10. Ferré S, Fuxe K, von Euler G, Johansson B, Fredholm BB (1992) Adenosine-dopamine interactions in the brain. Neuroscience 51:501–512CrossRefPubMedGoogle Scholar
  11. Ferré S, Snaprud P, Fuxe K (1993) Opposing actions of an adenosine A2 receptor agonist and a GTP analogue on the regulation of dopamine D2 receptors in rat neostriatal membranes. Eur J Pharmacol 244:311–315CrossRefPubMedGoogle Scholar
  12. Fink JS, Weaver DR, Rivkees SA, Peterfreund RA, Pollack AE, Adler EM, Reppert SM (1992) Molecular cloning of the rat A2 adenosine receptor: selective co-expression with D2 dopamine receptors in rat striatum. Mol Brain Res 14:186–195CrossRefPubMedGoogle Scholar
  13. Fredholm BB, Hedqvist P (1979) Modulation of neurotransmission by purine nucleotides and nucleosides. Biochem Pharmacol 29:1635–1643CrossRefGoogle Scholar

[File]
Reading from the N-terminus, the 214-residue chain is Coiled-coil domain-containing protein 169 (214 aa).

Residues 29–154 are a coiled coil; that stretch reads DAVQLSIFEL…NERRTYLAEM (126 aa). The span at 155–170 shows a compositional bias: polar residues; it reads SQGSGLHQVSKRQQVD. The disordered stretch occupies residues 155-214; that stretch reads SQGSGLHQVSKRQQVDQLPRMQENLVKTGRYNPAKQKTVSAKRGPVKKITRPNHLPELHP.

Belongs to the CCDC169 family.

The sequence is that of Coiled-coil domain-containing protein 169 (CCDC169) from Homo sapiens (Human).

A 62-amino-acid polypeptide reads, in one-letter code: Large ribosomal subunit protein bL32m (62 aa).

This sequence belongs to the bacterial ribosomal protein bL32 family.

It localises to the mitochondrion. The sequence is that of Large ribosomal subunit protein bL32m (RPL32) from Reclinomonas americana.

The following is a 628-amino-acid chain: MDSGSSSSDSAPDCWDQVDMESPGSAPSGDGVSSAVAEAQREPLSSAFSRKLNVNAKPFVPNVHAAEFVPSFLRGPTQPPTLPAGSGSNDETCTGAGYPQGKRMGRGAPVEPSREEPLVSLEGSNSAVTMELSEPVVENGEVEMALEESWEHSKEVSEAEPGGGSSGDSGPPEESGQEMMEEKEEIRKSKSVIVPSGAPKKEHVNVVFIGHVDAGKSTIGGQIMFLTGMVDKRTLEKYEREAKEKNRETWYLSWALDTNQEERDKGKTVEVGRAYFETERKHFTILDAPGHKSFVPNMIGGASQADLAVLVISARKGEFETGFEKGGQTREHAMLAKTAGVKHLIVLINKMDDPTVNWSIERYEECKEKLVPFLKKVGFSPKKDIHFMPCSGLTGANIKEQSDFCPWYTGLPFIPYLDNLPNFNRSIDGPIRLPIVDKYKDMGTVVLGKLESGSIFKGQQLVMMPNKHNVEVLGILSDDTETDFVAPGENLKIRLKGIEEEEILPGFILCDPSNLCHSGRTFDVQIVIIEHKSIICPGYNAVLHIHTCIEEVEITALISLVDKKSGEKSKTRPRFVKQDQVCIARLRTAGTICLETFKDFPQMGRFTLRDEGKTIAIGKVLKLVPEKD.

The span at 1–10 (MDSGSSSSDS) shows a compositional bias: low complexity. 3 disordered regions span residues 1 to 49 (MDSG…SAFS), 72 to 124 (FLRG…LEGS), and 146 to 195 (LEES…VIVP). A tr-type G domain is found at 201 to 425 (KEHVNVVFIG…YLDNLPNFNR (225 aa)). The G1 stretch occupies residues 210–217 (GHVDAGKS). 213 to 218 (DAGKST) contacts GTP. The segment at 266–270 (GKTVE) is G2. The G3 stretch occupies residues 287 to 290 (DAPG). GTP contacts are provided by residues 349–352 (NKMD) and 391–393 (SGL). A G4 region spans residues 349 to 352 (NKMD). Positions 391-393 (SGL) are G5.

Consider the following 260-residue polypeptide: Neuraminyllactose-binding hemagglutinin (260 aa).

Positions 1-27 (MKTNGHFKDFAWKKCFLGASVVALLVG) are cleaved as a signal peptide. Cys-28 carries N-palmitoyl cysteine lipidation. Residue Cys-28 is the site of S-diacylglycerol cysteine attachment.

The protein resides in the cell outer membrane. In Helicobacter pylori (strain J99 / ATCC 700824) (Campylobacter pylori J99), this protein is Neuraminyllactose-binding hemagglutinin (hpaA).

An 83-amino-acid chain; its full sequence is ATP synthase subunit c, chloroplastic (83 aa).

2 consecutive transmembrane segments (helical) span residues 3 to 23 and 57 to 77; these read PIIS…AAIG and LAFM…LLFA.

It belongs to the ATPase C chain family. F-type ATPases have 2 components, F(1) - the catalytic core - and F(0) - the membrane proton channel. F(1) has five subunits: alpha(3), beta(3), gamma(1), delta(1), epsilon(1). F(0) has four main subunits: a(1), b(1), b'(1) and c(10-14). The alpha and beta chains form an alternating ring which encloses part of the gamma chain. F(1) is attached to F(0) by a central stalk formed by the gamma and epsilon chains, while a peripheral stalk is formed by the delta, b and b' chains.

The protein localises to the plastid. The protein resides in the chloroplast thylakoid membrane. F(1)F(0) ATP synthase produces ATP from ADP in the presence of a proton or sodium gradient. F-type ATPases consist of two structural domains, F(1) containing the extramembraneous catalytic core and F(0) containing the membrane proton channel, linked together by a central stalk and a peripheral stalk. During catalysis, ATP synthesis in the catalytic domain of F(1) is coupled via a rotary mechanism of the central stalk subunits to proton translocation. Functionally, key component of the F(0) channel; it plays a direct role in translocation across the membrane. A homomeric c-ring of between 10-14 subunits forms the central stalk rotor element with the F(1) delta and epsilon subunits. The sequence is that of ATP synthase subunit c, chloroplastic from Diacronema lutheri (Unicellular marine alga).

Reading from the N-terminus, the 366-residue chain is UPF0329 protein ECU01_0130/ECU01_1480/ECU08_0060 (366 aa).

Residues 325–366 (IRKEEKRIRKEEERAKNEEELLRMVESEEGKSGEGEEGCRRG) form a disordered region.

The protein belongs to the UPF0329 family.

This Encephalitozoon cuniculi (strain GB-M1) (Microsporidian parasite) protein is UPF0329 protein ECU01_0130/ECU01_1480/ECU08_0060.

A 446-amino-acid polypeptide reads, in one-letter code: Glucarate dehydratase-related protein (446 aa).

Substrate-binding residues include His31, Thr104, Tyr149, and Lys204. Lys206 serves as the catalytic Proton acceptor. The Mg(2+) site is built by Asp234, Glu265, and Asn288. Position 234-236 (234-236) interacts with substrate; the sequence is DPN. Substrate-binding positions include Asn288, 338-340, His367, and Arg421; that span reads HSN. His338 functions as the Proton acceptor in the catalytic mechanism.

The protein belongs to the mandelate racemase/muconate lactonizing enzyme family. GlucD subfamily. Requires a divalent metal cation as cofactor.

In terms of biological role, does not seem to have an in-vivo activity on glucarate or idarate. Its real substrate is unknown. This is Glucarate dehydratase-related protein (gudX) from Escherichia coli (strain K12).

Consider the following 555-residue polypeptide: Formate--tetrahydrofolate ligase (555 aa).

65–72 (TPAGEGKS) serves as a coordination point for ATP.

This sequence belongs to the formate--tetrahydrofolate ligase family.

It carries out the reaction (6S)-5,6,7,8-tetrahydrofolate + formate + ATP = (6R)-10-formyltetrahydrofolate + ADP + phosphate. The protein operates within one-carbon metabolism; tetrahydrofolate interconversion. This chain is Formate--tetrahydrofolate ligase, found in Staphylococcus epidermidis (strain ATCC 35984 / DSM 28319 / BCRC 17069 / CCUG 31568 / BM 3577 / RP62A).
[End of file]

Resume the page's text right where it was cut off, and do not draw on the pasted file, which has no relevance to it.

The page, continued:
14. Fredholm BB, Dunér-Engström M. Fastbom J, Jonzon B, Lindgren E, Nordstedt C (1988) Formation and actions of adenosine in the rat hippocampus, with special reference to the interactions with classical transmitters. In: Avoli M, Reader TA, Dykes RW, Gloor P (eds) From molecules to mind: neurotransmitters and cortical function. Plenum Press, New York, pp 437–451Google Scholar
  15. Fuxe K, Ungerstedt U (1974) Action of caffeine and theophyllamine on supersensitive dopamine receptors: considerable enhancement of receptor response to treatment withl-dopa and dopamine agonists. Med Biol 52:48–54PubMedGoogle Scholar
  16. Fuxe K, Ferré S, Snaprud P, Von Euler G, Johansson B, Fredholm (1993) Antagonistic A2a/D2 receptor interactions in the striatum as a basis for adenosine/dopamine interactions in the central nervous system. Drug Dev Res 28:374–380Google Scholar
  17. Gingrich JA, Caron MG (1993) Recent advances in the molecular biology of dopamine receptors. Annu Rev Neurosci 16:299–321CrossRefPubMedGoogle Scholar
  18. Herrera-Marschitz M, Casas M, Ungerstedt U (1988) Caffeine produces contralateral rotation in rats with unilateral dopamine denervation: comparisons with apomorphine-induced responses. Psychopharmacology 94:38–45Google Scholar